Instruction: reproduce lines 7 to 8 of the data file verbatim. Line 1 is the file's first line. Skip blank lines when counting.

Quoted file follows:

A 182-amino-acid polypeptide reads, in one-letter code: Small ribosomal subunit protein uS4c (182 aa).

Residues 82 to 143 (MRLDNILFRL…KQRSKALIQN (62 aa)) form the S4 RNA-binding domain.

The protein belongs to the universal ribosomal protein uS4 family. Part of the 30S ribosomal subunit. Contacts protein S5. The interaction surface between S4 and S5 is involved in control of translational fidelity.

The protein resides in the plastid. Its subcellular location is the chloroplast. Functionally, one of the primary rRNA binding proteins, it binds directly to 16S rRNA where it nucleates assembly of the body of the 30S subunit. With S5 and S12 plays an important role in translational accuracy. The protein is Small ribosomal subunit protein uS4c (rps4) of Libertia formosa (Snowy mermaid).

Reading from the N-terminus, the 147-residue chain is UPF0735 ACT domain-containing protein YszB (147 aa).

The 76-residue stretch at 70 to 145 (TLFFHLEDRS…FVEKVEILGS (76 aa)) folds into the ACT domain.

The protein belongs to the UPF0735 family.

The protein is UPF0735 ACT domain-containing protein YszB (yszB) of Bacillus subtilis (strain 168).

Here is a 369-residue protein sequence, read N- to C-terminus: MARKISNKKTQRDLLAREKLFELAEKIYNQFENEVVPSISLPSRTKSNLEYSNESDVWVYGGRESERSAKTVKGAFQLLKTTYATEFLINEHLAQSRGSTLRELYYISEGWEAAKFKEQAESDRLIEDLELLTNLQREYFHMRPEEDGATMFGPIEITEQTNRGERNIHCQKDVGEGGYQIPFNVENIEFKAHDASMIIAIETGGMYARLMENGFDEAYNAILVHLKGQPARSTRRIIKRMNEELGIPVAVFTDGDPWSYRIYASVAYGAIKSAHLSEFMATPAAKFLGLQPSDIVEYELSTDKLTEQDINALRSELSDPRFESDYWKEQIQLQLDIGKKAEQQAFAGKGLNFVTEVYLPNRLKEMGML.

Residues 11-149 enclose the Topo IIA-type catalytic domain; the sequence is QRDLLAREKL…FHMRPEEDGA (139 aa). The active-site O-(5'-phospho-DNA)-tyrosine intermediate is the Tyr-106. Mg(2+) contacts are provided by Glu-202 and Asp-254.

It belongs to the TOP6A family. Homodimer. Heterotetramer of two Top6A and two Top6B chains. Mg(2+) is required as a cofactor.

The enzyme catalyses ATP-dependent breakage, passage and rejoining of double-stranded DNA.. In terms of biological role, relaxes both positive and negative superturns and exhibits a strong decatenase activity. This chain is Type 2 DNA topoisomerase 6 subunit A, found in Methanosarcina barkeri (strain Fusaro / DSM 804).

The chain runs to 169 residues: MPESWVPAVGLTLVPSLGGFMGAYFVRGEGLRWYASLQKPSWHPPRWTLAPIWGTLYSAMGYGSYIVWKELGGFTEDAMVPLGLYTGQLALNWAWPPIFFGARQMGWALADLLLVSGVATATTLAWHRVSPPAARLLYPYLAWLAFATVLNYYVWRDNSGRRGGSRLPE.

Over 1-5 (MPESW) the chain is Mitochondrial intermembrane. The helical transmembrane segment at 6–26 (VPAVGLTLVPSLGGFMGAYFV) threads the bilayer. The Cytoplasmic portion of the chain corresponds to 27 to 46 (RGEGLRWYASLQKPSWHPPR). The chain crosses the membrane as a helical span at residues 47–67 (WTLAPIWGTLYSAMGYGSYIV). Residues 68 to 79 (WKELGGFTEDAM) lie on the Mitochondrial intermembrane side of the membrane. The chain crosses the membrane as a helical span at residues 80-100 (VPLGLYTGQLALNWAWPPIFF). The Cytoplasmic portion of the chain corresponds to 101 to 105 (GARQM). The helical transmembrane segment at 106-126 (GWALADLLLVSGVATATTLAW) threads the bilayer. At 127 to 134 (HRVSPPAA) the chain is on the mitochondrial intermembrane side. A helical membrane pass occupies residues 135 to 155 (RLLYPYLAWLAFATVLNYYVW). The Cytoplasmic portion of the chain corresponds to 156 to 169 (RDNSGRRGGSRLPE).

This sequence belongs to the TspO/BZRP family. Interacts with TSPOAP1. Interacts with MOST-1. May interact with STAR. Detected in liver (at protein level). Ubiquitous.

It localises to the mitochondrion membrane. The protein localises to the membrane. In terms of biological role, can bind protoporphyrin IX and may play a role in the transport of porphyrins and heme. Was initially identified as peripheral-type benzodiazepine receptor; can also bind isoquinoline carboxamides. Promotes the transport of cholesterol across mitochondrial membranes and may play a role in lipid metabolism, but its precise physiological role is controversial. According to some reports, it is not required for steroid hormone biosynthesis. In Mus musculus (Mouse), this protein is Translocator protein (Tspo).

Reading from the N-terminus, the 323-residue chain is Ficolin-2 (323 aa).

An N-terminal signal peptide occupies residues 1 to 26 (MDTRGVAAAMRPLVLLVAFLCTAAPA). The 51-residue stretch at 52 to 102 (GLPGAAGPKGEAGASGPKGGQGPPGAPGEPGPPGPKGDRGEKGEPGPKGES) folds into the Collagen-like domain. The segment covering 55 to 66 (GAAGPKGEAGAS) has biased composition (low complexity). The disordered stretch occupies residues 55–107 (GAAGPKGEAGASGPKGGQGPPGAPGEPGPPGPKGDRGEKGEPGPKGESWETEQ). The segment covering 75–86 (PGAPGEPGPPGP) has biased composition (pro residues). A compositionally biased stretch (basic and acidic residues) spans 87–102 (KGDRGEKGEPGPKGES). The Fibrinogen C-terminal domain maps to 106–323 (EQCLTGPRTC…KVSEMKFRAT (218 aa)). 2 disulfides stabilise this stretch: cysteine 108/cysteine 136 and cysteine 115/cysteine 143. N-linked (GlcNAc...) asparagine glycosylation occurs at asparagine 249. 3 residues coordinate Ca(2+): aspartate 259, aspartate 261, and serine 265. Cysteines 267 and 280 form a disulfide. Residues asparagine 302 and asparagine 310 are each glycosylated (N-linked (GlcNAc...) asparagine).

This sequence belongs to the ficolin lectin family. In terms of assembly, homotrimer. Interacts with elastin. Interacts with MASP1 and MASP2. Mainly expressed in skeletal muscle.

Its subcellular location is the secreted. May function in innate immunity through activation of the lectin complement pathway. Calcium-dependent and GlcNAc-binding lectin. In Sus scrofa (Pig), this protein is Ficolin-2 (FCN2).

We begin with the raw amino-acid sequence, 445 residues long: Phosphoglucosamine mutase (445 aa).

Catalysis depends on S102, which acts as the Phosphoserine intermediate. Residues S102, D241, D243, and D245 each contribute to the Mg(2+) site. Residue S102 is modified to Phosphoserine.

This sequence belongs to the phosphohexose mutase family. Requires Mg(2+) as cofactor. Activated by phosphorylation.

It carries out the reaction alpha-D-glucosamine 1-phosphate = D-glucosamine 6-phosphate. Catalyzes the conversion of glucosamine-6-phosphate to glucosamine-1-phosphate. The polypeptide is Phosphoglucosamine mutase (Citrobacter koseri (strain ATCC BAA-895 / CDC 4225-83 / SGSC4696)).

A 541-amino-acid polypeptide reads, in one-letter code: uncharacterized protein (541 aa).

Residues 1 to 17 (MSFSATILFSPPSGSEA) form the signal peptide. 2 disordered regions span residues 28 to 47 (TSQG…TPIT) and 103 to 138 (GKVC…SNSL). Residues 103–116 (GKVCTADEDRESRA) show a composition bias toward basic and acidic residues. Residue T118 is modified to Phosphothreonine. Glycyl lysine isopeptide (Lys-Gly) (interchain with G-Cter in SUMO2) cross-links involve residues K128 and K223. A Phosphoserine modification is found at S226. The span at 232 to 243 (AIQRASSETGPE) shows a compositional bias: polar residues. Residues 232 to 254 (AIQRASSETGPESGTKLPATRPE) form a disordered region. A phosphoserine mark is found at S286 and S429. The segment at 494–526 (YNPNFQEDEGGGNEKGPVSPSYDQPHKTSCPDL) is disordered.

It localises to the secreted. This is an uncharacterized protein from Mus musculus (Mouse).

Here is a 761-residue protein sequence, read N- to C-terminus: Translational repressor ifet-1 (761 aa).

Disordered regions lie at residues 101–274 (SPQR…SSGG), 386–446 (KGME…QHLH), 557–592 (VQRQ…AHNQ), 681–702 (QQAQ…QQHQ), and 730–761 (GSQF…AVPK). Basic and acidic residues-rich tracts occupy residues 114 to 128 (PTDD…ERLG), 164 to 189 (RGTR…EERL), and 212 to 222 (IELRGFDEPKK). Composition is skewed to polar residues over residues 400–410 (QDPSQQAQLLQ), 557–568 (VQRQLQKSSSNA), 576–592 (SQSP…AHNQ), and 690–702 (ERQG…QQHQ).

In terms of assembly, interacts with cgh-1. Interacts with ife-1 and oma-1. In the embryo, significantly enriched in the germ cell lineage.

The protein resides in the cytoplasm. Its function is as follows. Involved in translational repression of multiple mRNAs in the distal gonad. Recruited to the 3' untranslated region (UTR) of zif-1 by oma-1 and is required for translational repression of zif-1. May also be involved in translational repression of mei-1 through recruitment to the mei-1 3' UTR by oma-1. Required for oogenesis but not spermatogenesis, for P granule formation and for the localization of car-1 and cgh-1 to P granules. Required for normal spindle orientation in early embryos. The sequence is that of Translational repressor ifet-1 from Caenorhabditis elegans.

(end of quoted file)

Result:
The protein belongs to the UPF0735 family.

The protein is UPF0735 ACT domain-containing protein YszB (yszB) of Bacillus subtilis (strain 168).